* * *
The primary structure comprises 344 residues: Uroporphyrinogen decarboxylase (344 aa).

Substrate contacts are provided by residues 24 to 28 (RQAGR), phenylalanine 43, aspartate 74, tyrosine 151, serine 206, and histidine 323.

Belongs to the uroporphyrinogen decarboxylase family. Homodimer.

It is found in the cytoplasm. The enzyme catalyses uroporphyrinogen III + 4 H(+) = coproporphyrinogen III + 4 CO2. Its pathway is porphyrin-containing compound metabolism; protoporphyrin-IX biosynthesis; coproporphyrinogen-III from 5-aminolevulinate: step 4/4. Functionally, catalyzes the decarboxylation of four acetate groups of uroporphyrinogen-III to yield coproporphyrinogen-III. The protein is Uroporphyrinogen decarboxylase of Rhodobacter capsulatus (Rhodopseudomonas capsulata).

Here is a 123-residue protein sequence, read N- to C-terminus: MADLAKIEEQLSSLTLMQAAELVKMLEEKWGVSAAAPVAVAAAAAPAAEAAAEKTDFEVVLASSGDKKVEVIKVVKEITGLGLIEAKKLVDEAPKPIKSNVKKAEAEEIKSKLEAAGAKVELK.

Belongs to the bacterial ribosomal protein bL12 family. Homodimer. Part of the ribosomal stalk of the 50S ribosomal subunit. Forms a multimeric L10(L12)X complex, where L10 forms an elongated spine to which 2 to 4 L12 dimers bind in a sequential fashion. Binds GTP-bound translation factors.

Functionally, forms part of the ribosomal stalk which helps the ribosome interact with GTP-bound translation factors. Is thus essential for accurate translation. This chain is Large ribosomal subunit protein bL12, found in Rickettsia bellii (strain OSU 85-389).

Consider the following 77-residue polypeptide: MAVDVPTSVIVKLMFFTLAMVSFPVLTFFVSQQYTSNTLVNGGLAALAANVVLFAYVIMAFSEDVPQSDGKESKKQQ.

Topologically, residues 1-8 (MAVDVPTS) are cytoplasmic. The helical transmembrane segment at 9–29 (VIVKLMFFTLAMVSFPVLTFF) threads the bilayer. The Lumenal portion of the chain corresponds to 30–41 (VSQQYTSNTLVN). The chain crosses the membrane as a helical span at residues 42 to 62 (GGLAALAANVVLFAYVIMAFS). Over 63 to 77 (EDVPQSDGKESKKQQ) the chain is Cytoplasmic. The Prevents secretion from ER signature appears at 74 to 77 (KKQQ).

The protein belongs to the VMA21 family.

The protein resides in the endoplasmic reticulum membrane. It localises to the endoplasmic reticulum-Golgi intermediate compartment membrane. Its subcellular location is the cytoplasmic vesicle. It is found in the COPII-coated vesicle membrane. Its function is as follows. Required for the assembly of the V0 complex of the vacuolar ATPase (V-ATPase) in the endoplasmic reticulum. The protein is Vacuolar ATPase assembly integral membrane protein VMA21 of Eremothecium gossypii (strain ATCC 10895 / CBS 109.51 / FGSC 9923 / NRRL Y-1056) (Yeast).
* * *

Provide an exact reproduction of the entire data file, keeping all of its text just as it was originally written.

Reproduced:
The primary structure comprises 344 residues: Uroporphyrinogen decarboxylase (344 aa).

Substrate contacts are provided by residues 24 to 28 (RQAGR), phenylalanine 43, aspartate 74, tyrosine 151, serine 206, and histidine 323.

Belongs to the uroporphyrinogen decarboxylase family. Homodimer.

It is found in the cytoplasm. The enzyme catalyses uroporphyrinogen III + 4 H(+) = coproporphyrinogen III + 4 CO2. Its pathway is porphyrin-containing compound metabolism; protoporphyrin-IX biosynthesis; coproporphyrinogen-III from 5-aminolevulinate: step 4/4. Functionally, catalyzes the decarboxylation of four acetate groups of uroporphyrinogen-III to yield coproporphyrinogen-III. The protein is Uroporphyrinogen decarboxylase of Rhodobacter capsulatus (Rhodopseudomonas capsulata).

Here is a 123-residue protein sequence, read N- to C-terminus: MADLAKIEEQLSSLTLMQAAELVKMLEEKWGVSAAAPVAVAAAAAPAAEAAAEKTDFEVVLASSGDKKVEVIKVVKEITGLGLIEAKKLVDEAPKPIKSNVKKAEAEEIKSKLEAAGAKVELK.

Belongs to the bacterial ribosomal protein bL12 family. Homodimer. Part of the ribosomal stalk of the 50S ribosomal subunit. Forms a multimeric L10(L12)X complex, where L10 forms an elongated spine to which 2 to 4 L12 dimers bind in a sequential fashion. Binds GTP-bound translation factors.

Functionally, forms part of the ribosomal stalk which helps the ribosome interact with GTP-bound translation factors. Is thus essential for accurate translation. This chain is Large ribosomal subunit protein bL12, found in Rickettsia bellii (strain OSU 85-389).

Consider the following 77-residue polypeptide: MAVDVPTSVIVKLMFFTLAMVSFPVLTFFVSQQYTSNTLVNGGLAALAANVVLFAYVIMAFSEDVPQSDGKESKKQQ.

Topologically, residues 1-8 (MAVDVPTS) are cytoplasmic. The helical transmembrane segment at 9–29 (VIVKLMFFTLAMVSFPVLTFF) threads the bilayer. The Lumenal portion of the chain corresponds to 30–41 (VSQQYTSNTLVN). The chain crosses the membrane as a helical span at residues 42 to 62 (GGLAALAANVVLFAYVIMAFS). Over 63 to 77 (EDVPQSDGKESKKQQ) the chain is Cytoplasmic. The Prevents secretion from ER signature appears at 74 to 77 (KKQQ).

The protein belongs to the VMA21 family.

The protein resides in the endoplasmic reticulum membrane. It localises to the endoplasmic reticulum-Golgi intermediate compartment membrane. Its subcellular location is the cytoplasmic vesicle. It is found in the COPII-coated vesicle membrane. Its function is as follows. Required for the assembly of the V0 complex of the vacuolar ATPase (V-ATPase) in the endoplasmic reticulum. The protein is Vacuolar ATPase assembly integral membrane protein VMA21 of Eremothecium gossypii (strain ATCC 10895 / CBS 109.51 / FGSC 9923 / NRRL Y-1056) (Yeast).